Larry Dull, manager of packaging development for Ciba Geigy, and executive of the Chemical Packaging Committee of the Institute of Packaging Professionals, agrees that current POP tests don't go far enough to simulate real-world distribution. He recommends hazmat shippers use tests based on the actual forces a package bears in different distribution environments. Dull has found that the small-package carrier environment, for example, differs significantly from the less-than-truckload (LTL) carrier and rail carrier environments. "For instance, in the small package carrier environment a package will be subjected to more manual handling, sent down chutes, loaded on conveyor belts and brickloaded inside trucks," he continues. Both his previous employer, Eastman Kodak, and Ciba are studying these distribution environments and writing their own performance tests. The sequence in which the individual steps of a total package handling test are conducted is extremely important. Dull says, "we have discovered that if you conduct drop tests on plastic jugs inside of a 4G fiberboard box, you compress the cap liner and relieve some of the application torque on that cap. When you put it into the vibration test it is possible to spin the cap off the bottle with the right combination of frequency and g-level (force)." "A vibration test is mandatory in any distribution system simulation," he concludes. "An accurate vibration test will vary the frequency, say from 5to 100 hz. If you're shipping via rail, make sure you test for horizontal vibration. You can run every kind of vertical vibration and not simulate the vibration unique to rail transportation. The horizontal vibration particularly affects flexible packaging, e.g., bag-in-box." Another chemical manufacturer has adopted a very simple solution in moving from the tried and tested DOT "17E" specification 55 gallon drums: they build their new UN "1A1" steel drums to the DOT specifications. With good blocking and bracing, they have imported thousands of these drums from Europe with few leakers. Extensive training is not only mandatory for their in-house personnel, but for all who handle their warehousing. But Gene Sopchak, manager of hazardous materials and administration for Panalpina, an international logistics/transportation service organization, isn't optimistic about the state of hazmat knowledge in the shipping community. "We're going to have a lot of problems, especially with the vendors," he says. "Many are still involved with the old types of packaging. Purchasers are asking, if it's hazardous, please package it accordingly. Well, it's not being done. And 70% to 75% of them have not even been trained [to do so]. That's where our problem will be." Many of the problems associated with POP packaging have to do not only with poor knowledge of the regulations, but faulty knowledge. Rex Graves, owner of Viking Packing Specialists, Tulsa, OK, says you can't judge a UN-certified package by its cover. "When you test [for UN certification] you do so with all the inner packaging, as well," he points out. "Some people think they can buy a cardboard box with 4G on it, put a label on it, and it's a performance tested package. That's not true. According to IATA (International Air Transportation Assoc.) regulations, bottles, cans, or any inner container of liquid shipped by air have to meet minimum pressure standards of 13.8 psi because pressure changes when you get in the air. The key is to test certify that the package-packaged in this manner with these packing instructions-will pass all the criteria to be a legal package. Anybody buying a UN box who can't get certification on it is not buying a legal package."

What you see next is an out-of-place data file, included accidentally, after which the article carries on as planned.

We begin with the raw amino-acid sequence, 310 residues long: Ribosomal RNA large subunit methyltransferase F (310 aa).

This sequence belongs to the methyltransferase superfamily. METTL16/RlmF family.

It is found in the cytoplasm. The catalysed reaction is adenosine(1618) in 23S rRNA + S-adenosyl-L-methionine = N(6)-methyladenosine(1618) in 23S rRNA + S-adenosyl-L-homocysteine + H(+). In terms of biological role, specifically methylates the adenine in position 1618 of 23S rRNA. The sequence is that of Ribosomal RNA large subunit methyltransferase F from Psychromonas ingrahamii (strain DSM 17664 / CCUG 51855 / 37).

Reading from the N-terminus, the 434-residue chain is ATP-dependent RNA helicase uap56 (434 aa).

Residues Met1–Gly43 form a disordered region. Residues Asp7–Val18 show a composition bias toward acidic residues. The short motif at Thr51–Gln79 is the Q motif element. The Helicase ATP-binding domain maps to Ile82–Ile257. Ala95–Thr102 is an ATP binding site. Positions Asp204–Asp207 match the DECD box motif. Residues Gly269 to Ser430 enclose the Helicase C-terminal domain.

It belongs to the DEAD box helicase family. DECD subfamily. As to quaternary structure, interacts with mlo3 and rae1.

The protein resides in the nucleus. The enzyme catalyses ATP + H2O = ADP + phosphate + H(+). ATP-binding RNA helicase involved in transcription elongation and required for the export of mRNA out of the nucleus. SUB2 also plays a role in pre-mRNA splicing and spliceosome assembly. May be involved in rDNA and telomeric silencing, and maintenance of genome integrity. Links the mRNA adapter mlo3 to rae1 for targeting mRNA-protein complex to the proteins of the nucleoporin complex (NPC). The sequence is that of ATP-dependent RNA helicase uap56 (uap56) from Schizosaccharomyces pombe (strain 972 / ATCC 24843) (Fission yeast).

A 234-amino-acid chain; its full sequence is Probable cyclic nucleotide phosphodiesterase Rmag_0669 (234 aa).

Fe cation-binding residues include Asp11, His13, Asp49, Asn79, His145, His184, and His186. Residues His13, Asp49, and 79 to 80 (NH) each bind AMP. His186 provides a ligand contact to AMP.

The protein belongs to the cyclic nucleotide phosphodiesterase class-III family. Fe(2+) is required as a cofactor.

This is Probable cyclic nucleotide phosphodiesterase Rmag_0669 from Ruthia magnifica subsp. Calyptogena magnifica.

Problems down the road?